Council tax bills could jump by more than £100 in Farnham and Haslemere next April after the Chancellor and South West Surrey MP Jeremy Hunt confirmed councils would be given “additional flexibility” to change council tax levels in Thursday’s autumn budget statement.

Mr Hunt outlined plans in the House of Commons to allow local authorities to increase council tax by up to five per cent a year from April 2023 without a referendum – three per cent for all local authorities and an additional two per cent for local authorities with social care responsibilities such as Surrey County Council.

As Surrey County Council already takes the lion’s share of residents’ tax bills in the county – around 74 per cent – it means tax-payers face a considerable increase in the sum they pay for town, borough and county council, as well as policing, services next year.

Previously, councils could only raise council tax by 2.99 per cent without first putting the rise to a public vote in a local referendum.

But Mr Hunt’s budget states the increases “will give local authorities greater flexibility to set council tax levels based on need, resources and priorities of their area, including adult social care”.

He added this “flexibility” could partially fund up to £2.8 billion next year and £4.7 billion the year after for the social care sector.

But shadow chancellor, Rachel Reeves, warned the “council tax bombshell” will force councils to put up council tax to maintain services, and force residents “to pay more because of the destruction that the Conservatives have reaped on our economy”.

If the rises are taken up in full by local authorities, it could see the average bill for a typical Band D family home increase by more than £100 to just under £2,300 in Farnham, and by the same amount to more than £2,270 in Haslemere from April 1, 2023.

And it may be that local authorities have no choice but to charge residents the maximum-allowed increase, with Waverley Borough Council warning just last week that its budget shortfall is predicted to almost double to £1.5million by 2025/26 as a result of cuts to its central government grant funding and inflation.

The Local Government Association also warned this week that local services face severe cutbacks because of spiralling costs caused by inflation and demand pressures, saying council tax rises of up to 20 per cent over two years would be needed to plug the gap.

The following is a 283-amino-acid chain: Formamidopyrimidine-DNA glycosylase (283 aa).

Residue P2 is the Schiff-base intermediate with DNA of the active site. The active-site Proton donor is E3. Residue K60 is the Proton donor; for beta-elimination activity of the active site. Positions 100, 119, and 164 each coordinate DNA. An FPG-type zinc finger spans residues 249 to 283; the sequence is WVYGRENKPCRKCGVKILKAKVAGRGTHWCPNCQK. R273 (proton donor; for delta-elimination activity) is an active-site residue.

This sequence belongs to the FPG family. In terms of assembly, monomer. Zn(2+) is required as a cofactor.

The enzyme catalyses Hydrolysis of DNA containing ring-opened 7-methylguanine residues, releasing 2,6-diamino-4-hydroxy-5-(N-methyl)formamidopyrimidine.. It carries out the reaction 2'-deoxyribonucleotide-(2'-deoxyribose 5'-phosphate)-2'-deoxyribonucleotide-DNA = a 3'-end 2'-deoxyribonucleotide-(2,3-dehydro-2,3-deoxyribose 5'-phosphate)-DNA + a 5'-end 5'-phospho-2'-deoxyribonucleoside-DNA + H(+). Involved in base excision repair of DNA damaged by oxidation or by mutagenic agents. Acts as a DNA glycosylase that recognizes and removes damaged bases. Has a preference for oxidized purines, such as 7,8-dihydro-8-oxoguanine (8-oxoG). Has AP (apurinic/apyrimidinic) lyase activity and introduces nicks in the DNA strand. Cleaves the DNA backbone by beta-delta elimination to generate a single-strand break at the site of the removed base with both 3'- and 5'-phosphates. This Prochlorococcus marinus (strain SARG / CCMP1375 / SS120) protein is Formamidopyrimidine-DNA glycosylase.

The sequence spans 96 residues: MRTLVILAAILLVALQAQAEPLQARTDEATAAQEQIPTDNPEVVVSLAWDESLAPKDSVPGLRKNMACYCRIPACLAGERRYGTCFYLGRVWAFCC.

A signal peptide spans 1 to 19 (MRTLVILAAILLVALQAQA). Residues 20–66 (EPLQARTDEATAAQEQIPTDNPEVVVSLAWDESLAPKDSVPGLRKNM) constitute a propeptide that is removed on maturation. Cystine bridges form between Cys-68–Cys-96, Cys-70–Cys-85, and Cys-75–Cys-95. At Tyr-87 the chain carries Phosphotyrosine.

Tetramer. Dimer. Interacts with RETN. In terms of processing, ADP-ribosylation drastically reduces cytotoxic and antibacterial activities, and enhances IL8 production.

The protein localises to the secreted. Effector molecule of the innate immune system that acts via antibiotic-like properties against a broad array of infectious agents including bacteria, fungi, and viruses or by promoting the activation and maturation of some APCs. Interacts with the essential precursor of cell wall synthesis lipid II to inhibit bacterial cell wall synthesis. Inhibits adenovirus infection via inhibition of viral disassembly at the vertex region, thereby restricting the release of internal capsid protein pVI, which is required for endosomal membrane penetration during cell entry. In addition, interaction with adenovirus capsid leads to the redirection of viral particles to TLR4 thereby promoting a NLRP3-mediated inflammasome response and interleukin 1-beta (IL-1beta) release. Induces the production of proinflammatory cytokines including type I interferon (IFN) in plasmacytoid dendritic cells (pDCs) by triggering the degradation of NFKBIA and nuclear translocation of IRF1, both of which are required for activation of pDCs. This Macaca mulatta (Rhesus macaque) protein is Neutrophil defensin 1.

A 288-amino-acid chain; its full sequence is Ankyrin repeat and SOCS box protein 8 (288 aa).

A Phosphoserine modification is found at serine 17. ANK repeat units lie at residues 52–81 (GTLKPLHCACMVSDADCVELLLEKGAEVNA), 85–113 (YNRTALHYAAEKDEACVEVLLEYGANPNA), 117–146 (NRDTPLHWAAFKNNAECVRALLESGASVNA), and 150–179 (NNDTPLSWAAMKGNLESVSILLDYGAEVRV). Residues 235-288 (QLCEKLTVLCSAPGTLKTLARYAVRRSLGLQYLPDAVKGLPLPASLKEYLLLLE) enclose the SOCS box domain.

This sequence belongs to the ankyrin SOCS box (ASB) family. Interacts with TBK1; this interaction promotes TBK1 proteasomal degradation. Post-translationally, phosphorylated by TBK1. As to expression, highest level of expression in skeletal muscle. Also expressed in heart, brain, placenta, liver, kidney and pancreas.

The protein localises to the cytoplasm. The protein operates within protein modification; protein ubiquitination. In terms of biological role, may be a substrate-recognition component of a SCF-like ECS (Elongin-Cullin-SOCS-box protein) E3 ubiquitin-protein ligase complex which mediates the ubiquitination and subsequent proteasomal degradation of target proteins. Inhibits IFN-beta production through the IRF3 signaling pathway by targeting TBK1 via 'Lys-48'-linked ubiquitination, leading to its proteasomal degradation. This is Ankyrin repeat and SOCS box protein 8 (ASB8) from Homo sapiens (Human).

Announcing his autumn statement in front of MPs on Thursday, Mr Hunt said his priority was to restore stability to the economy, protect high-quality public services and build long-term prosperity for the United Kingdom.

He outlined a targeted package of support for the most vulnerable, alongside measures to get debt and government borrowing down. He said his plan is designed to fight inflation in the face of unprecedented global pressures brought about by the pandemic and the war in Ukraine.

Measures outlined other than the council tax hikes included:

  • Households on means-tested benefits will receive a one-off payment of £900 in instalments, with £300 to pensioners and £150 for people on disability benefits.
  • The Energy Price Guarantee, will rise from £2,500, to £3,000 in April.
  • State pension payments and means-tested and disability benefits to increase by 10.1 per cent
  • Working age benefits will rise by 10.1 per cent.
  • The National Living Wage will be increased by 9.7 per cent to £10.42 an hour.
  • The threshold at which higher earners start to pay the 45p rate will be reduced from £150,000 to £125,140, while Income Tax, Inheritance Tax and National Insurance thresholds will be frozen for a further two years until April 2028.
  • The Dividend Allowance will be reduced from £2,000 to £1,000 next year, and £500 from April 2024 and the Annual Exempt Amount in capital gains tax will be reduce from £12,300 to £6,000 next year and then to £3,000 from April 2024.
  • From January 1, 2023 the Energy Profits Levy on oil and gas companies will increase from 25 per cent to 35 per cent, with the levy remaining in place until the end of March 2028, and a new, temporary 45 per cent levy will be introduced for electricity generators.
  • Electric cars, vans and motorcycles to pay road taxes from April 2025

Mr Hunt told MPs: “There is a global energy crisis, a global inflation crisis and a global economic crisis. But today with this plan for stability, growth and public services, we will face into the storm. We do so today with British resilience and British compassion.

“Because of the difficult decisions we take in our plan, we strengthen our public finances, bring down inflation and protect jobs.”